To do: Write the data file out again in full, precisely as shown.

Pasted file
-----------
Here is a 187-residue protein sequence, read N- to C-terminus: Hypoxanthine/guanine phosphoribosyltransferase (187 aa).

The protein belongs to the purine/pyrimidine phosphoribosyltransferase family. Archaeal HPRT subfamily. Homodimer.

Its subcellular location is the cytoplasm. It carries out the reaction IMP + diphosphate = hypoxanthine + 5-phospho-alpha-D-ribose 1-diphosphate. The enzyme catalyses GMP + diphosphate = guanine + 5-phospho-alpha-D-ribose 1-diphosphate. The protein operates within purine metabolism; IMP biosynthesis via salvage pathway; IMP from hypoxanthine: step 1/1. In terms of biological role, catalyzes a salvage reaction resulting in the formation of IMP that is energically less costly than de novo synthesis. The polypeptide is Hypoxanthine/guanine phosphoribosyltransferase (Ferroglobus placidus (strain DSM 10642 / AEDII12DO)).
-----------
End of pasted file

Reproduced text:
Here is a 187-residue protein sequence, read N- to C-terminus: Hypoxanthine/guanine phosphoribosyltransferase (187 aa).

The protein belongs to the purine/pyrimidine phosphoribosyltransferase family. Archaeal HPRT subfamily. Homodimer.

Its subcellular location is the cytoplasm. It carries out the reaction IMP + diphosphate = hypoxanthine + 5-phospho-alpha-D-ribose 1-diphosphate. The enzyme catalyses GMP + diphosphate = guanine + 5-phospho-alpha-D-ribose 1-diphosphate. The protein operates within purine metabolism; IMP biosynthesis via salvage pathway; IMP from hypoxanthine: step 1/1. In terms of biological role, catalyzes a salvage reaction resulting in the formation of IMP that is energically less costly than de novo synthesis. The polypeptide is Hypoxanthine/guanine phosphoribosyltransferase (Ferroglobus placidus (strain DSM 10642 / AEDII12DO)).